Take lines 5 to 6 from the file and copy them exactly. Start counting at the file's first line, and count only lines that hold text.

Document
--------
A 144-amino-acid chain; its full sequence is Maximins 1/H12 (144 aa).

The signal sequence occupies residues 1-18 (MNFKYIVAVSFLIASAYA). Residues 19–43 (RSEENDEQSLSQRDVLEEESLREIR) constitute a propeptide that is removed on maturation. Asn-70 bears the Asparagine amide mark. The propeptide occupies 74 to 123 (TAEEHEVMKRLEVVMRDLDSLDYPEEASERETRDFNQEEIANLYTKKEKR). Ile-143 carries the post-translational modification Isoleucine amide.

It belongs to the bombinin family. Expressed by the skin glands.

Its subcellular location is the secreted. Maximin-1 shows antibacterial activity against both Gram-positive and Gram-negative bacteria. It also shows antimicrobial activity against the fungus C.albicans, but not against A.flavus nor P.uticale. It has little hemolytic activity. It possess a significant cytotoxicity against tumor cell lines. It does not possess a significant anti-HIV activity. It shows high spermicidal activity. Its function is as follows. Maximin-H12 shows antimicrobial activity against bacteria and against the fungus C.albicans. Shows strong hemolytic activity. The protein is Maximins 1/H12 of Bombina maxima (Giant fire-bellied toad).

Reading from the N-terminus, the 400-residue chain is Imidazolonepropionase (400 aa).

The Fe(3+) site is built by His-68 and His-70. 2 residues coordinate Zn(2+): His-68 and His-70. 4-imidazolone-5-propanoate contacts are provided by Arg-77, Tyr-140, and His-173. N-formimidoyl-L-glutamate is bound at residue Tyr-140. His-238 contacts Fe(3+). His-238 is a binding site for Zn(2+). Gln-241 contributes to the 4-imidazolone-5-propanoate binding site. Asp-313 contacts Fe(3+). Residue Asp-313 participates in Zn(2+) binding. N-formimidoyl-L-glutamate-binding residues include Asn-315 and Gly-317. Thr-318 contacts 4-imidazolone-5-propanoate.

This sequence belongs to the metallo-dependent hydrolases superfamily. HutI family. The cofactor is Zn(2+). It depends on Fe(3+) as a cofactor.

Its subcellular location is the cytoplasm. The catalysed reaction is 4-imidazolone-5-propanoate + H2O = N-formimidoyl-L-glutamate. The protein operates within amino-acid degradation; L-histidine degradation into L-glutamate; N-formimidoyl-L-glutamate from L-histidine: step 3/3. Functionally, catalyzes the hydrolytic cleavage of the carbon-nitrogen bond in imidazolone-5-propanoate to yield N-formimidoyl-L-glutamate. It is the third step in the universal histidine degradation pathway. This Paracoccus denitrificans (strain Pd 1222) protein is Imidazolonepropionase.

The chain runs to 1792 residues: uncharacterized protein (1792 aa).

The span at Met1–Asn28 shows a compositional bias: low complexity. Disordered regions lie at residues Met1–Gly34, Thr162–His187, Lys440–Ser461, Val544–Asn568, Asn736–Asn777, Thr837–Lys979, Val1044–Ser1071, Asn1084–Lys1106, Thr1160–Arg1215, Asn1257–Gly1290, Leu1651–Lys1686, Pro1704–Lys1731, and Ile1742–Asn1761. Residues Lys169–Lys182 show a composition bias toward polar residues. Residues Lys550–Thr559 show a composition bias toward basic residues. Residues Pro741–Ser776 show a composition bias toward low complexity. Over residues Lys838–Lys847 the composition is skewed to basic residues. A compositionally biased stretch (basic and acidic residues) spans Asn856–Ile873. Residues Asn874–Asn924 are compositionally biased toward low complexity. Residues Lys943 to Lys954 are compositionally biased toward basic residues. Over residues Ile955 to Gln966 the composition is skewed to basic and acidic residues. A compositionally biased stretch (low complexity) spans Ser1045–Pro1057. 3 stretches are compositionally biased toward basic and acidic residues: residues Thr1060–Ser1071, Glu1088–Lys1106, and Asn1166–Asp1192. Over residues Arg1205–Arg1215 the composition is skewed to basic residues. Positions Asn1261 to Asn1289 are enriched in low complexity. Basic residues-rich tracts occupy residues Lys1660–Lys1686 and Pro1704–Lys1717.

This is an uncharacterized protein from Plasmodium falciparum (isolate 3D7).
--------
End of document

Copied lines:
Reading from the N-terminus, the 400-residue chain is Imidazolonepropionase (400 aa).

The Fe(3+) site is built by His-68 and His-70. 2 residues coordinate Zn(2+): His-68 and His-70. 4-imidazolone-5-propanoate contacts are provided by Arg-77, Tyr-140, and His-173. N-formimidoyl-L-glutamate is bound at residue Tyr-140. His-238 contacts Fe(3+). His-238 is a binding site for Zn(2+). Gln-241 contributes to the 4-imidazolone-5-propanoate binding site. Asp-313 contacts Fe(3+). Residue Asp-313 participates in Zn(2+) binding. N-formimidoyl-L-glutamate-binding residues include Asn-315 and Gly-317. Thr-318 contacts 4-imidazolone-5-propanoate.